Cookbook Crush: 'Drag Queen Brunch'
Celebrating both the restaurants and female impersonators of New Orleans, 'Drag Queen Brunch' by Poppy Tooker tells the tales of the food and the folks that make the Crescent City culture so fabulous.
Drag Queen Brunch by Poppy Tooker is just as fascinating as the ladies it's dedicated to. The book shows the history of New Orleans' female impersonators and its storied restaurants and food. I couldn't wait to use it to plan a menu as I hosted my own RuPaul's Drag Race marathon at home with friends.
I started with the Savory Pain Perdu, a French-bread French toast stuffed with goat cheese that uses hot sauce in the batter for a subtle kick. The fluffy bread soaked up much of the batter, creating a custardy goodness as it mixed with the warmed chevre inside. Quick and easy, I prepared and plated this a short time ahead of my guests' arrival. It was a huge hit. The Cranberry and Prosecco Mimosa was a simple hot pink cocktail—I went with an unsweetened cranberry juice, as my own taste leans bitter. The Crabmeat Cheesecake with Meunière Sauce (don't let the name fool you; this is a quiche!) was my ambitious dish of the day, not because it was difficult but because it had the most steps. Worcestershire and hot sauces gave it a zingy, bright topping that perfectly contrasted the creamy, crabby quiche. The dish got a warm reception from my Drag Racers, but I'd recommend making it ahead of your extravaganza; the leftovers got better and better each day. The Italian-inspired Tasso Baked Eggs were the hit of the party. A baked blend of sausage, green onions, parsley and cream, this comfort food dish brought in tons of textures. The crunch of the breadcrumbs offset the creaminess of the eggs and cream spectacularly and had my guests asking for more. (Note: I couldn't find tasso at my local NYC grocery store, but chorizo made a nice, spicy substitute.)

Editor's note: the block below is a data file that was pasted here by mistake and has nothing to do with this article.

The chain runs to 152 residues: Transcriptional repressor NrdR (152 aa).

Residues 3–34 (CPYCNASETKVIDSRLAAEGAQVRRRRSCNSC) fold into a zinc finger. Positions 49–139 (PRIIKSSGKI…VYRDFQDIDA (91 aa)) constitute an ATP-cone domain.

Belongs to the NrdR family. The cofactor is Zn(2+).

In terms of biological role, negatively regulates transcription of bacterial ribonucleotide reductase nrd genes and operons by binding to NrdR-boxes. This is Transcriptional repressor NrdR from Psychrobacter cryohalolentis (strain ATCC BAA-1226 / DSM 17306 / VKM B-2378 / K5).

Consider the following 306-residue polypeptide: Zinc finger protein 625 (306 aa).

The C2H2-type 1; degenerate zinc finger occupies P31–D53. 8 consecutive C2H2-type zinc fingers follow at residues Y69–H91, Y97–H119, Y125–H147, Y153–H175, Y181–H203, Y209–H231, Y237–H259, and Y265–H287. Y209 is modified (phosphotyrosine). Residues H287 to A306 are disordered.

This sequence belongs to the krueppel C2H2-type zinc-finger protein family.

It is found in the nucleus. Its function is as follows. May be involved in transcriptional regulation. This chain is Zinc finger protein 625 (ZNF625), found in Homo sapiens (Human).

Some of the book's recipes were more ambitious in their preparation (things like stuffing crabs and cooking head-on shrimp intimidate me!), and finding ingredients such as boudin and crawfish can be difficult outside of The Big Easy (especially if you're like me and rarely plan ahead to get the proper ingredients). Still, this book will take you out of your brunch comfort zone and teach you different takes on New Orleans-style cooking. It's a great guide for hosting your own fab brunch or just for getting some glamorous inspiration when you need a little sumpin-sumpin for your couch-and-a-movie Sunday.